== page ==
Petrified Forest  I have to go to the Petrified Forest Museum every time I come to Sigri as it is truly unique and amazing. The staff are always helpful and eager to answer any queries. On this visit Spiros, taking me back to Mytilene by taxi, explained that the women I saw working with the road-widening crew were specialists there to identify any new petrified trees emerging from the rock. Indeed he stopped and showed me where two tree trunks had been found and could be seen quite clearly.

I only stayed for 10 days but all this happened and I know I will have forgotten some things.

What can I say? The Beatles say it for me below (and by the way the font is from a charity for homeless people in Spain and has been formed from their writing on street placards http://www.homelessfonts.org/buy/)

There are places I remember (Beatles, lyrics Paul McCartney)

There are places I remember all my life
Though some have changed
Some forever, not for better
Some have gone and some remain
And I know Ill never lose affection
For people and things that went before
I know Ill often think about them
In my life I loved you more
Steph Petrie

Παρασκευή, 28 Ιουνίου 2013


Παρασκευή, 21 Ιουνίου 2013

"Cacao tribe" in Sigri!!!


Τετάρτη, 17 Απριλίου 2013

Flats for rent

Flats for rent all year round, fireplace, air condition, large verandas and unlimited view.
Situated  near the Natural History Museum and Petrified Forest (50m) in Sigri ,and near the beach.
Ideal for families with young children.
Wohnungen zu vermieten das ganze Jahr,Kamin,Klimaanlage,grosse Verandas ,unendliche Aussicht.50m von dem Naturgeschichte Museum des versteinerten Waldes  und Strand entfernt.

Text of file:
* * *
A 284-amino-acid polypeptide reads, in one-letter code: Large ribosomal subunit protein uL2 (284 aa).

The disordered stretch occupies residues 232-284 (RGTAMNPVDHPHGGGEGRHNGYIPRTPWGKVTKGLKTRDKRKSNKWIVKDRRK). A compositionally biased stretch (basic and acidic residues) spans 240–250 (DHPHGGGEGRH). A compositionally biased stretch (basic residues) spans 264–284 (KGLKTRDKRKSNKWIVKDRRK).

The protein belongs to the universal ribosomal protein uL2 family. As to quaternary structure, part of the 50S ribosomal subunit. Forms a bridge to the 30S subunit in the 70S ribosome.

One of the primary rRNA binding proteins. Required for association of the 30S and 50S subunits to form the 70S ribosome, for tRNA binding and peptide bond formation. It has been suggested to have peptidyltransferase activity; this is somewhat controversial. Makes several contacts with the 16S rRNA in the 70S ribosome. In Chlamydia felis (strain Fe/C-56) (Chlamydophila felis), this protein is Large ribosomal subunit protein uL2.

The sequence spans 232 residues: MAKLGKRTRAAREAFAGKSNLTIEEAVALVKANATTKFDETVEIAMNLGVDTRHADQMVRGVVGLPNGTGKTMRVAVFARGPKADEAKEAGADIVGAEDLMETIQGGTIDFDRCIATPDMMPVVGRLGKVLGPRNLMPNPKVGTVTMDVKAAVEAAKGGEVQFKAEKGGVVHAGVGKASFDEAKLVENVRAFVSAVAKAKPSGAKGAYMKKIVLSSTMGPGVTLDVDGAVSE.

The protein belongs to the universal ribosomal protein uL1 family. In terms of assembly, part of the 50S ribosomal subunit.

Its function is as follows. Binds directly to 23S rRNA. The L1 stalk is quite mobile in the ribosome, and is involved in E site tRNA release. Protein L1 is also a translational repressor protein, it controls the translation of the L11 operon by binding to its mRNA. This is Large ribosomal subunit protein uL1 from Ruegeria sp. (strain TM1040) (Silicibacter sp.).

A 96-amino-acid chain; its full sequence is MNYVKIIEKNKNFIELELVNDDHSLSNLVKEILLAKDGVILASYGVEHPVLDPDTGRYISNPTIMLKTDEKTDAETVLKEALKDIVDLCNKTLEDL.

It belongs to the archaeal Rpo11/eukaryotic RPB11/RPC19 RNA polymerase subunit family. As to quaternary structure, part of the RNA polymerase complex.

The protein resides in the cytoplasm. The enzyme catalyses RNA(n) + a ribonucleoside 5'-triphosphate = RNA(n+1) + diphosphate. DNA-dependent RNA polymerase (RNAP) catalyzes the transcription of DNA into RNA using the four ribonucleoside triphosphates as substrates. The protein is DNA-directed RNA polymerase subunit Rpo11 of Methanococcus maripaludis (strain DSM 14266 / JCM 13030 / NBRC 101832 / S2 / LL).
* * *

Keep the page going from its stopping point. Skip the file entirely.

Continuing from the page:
Ideal fur Familien mit kleinkindern.

Δευτέρα, 4 Μαρτίου 2013

A nice house to rent!

The house is next to the sea, it has very nice views. Overlooks the Aegean Sea, the castle and beach. The house has two bedrooms, one small and one large bathroom, living room with fireplace in this room can be sleep another person. Also dining room - kitchen which is equipped with all small and large electrical appliances as well as a washing machine. There are two air conditioners, cold and heat. The house has two balconies overlooking the sea and a courtyard. The rental price is 60 euros per day but can be done and settled. The rent of the house throughout the year every month 300 euros, again settled. 
info: molioum@hotmail.com
Αν το νοικιάσετε μόνο το καλοκαίρι, ανά ημέρα  είναι 50ευρώ

Τρίτη, 30 Οκτωβρίου 2012

Τρίτη, 3 Ιουλίου 2012

Kees and Joke, about Sigri...

It is with great pleasure that we write on this blog about our stay in Sigri during the last week of May 2012.
We had a very good time in a beautiful apartment of the Villa Anastasia. 
Because it was our intention to walk in the environment, we followed some promenades of the North and South beaches. The views on Sigri and the surrounding mountains are spectacular because of the vastness of the landscape in which the sea and the rocks seem to struggle as well to embrace each other at the same time. Furthermore the flora of specific Mediterranean plants and parts of petrified trees, combined with animals, like small turtles and several species of birds (even an Owl) made us very happy to be there.